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Executives say they are prepared for the upheaval budding technologies represent, but few are truly prepared, according to a West Monroe report.
Executives feel prepared for the upheaval that emerging technologies represent-but few are truly ready for the operational, competitive, cultural, and security shifts that are already taking place, according to a new report.
The report, “Technology is Transforming Everything: Businesses Struggle To Change With It,” identifies and measures the gaps in knowledge, activity, and structure that businesses must close to survive and thrive in the evolving technology landscape. In the fourth quarter of 2017, online surveys were distributed to decision-makers at companies across the United States in financial services, healthcare, and energy and utilities. The results were tabulated, analyzed and released in first quarter 2018. In total, 300 companies completed the online survey. Leaders include C-suite executives, vice presidents, directors, and managers across IT, finance, operations, marketing/sales, and executive management.
“Company leaders feel prepared for the ‘shift’ to a technology-fueled business world, but few are truly ready for the actual changes that need to be made,” says Will Hinde, a managing director with West Monroe Partners, leader of the firm’s Healthcare and Life Sciences practice. “Those changes are operational, cultural, financial-in every part of an organization. Right now, many leaders consider technology an expensive line item, a list of tools, or something to outsource. Instead, they should be thinking of it as equal to business strategy. In our minds, business strategy is technology and technology is business strategy.”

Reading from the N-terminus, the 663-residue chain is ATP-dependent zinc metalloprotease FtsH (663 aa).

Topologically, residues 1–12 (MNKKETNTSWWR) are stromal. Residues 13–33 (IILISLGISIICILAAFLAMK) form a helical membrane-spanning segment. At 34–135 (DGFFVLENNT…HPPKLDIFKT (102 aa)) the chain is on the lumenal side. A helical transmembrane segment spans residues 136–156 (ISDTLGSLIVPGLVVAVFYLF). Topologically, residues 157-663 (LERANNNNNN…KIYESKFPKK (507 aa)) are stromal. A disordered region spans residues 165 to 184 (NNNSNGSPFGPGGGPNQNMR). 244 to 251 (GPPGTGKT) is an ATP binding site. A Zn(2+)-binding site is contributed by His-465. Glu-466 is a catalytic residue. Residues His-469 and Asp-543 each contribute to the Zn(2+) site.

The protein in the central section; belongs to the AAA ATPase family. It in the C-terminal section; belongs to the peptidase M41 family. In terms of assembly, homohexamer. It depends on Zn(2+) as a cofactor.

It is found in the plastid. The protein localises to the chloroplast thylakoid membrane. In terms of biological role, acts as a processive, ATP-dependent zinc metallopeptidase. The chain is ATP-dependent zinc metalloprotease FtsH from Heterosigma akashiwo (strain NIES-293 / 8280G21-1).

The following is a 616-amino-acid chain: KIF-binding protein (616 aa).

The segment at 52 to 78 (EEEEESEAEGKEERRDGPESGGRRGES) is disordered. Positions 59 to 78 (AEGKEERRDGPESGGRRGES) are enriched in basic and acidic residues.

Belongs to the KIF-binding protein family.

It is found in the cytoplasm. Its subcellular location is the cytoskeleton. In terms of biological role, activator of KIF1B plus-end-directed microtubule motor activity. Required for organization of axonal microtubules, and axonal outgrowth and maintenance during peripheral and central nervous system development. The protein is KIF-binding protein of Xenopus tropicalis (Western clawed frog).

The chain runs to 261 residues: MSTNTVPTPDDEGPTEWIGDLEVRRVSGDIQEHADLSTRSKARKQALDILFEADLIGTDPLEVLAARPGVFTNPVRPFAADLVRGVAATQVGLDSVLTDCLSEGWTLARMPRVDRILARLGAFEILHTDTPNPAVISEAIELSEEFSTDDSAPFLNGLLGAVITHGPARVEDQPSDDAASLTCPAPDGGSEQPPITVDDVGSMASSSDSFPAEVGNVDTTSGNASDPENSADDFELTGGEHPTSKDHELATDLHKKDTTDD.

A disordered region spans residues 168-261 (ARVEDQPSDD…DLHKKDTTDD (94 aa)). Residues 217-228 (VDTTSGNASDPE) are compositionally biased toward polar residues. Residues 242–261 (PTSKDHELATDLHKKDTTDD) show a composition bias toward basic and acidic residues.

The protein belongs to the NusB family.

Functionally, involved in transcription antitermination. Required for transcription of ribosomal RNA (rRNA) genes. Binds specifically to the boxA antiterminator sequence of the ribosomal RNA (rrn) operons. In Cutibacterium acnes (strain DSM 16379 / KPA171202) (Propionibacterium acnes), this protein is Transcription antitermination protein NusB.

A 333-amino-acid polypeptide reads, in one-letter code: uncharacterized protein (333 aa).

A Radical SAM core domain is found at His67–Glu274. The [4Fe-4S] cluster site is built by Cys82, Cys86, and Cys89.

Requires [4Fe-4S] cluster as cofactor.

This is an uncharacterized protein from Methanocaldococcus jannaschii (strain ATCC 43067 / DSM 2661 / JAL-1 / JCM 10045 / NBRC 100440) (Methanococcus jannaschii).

Key study findings include:
Technology is fuel in the new business world, according to Hinde. “It underpins everything, from delivering on customer expectations to running efficient operations to making sound, strategic business decisions,” he says. “The survey findings are important because they show how healthcare thinks and acts differently from other industries when it comes to technology. Sure, industries have different challenges, constituents, and regulations. But when you see data points like 81% of healthcare leaders think their competitors are not leveraging their data to create business value, versus only 56% of financial services companies, it's an eye-opening difference.”
Based on the report, Hinde offers healthcare executives three key takeaways: